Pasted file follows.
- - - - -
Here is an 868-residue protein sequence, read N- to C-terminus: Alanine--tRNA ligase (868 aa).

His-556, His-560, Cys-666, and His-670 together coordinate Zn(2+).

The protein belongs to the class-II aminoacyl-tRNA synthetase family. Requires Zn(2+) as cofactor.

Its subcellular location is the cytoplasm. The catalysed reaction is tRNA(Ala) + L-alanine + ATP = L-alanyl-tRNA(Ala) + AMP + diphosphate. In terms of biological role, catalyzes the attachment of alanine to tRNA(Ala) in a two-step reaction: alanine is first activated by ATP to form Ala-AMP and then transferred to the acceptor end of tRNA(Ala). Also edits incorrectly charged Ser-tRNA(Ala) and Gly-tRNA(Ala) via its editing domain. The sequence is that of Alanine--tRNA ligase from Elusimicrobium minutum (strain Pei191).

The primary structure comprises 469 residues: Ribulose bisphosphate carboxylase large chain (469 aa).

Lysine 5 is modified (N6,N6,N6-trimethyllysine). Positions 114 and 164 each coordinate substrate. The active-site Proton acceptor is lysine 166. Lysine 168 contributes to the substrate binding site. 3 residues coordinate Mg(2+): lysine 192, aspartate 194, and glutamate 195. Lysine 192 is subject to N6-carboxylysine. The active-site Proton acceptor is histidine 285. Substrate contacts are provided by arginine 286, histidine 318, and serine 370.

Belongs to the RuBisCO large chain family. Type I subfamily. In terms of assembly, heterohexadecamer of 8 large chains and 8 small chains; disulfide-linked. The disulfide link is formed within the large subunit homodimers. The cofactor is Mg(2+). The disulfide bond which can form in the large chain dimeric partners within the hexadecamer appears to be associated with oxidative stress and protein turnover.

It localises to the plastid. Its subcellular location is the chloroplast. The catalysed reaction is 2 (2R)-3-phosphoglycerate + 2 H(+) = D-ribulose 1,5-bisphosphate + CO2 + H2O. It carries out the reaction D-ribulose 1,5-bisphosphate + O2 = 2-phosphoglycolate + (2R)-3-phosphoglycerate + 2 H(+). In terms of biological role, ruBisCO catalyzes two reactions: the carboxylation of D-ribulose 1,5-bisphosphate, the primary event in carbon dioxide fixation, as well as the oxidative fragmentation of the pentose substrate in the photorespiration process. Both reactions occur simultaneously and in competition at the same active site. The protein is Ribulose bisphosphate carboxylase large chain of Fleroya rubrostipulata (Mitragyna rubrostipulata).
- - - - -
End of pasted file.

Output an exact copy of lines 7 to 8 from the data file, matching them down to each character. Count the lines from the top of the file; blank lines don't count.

Belongs to the RuBisCO large chain family. Type I subfamily. In terms of assembly, heterohexadecamer of 8 large chains and 8 small chains; disulfide-linked. The disulfide link is formed within the large subunit homodimers. The cofactor is Mg(2+). The disulfide bond which can form in the large chain dimeric partners within the hexadecamer appears to be associated with oxidative stress and protein turnover.

It localises to the plastid. Its subcellular location is the chloroplast. The catalysed reaction is 2 (2R)-3-phosphoglycerate + 2 H(+) = D-ribulose 1,5-bisphosphate + CO2 + H2O. It carries out the reaction D-ribulose 1,5-bisphosphate + O2 = 2-phosphoglycolate + (2R)-3-phosphoglycerate + 2 H(+). In terms of biological role, ruBisCO catalyzes two reactions: the carboxylation of D-ribulose 1,5-bisphosphate, the primary event in carbon dioxide fixation, as well as the oxidative fragmentation of the pentose substrate in the photorespiration process. Both reactions occur simultaneously and in competition at the same active site. The protein is Ribulose bisphosphate carboxylase large chain of Fleroya rubrostipulata (Mitragyna rubrostipulata).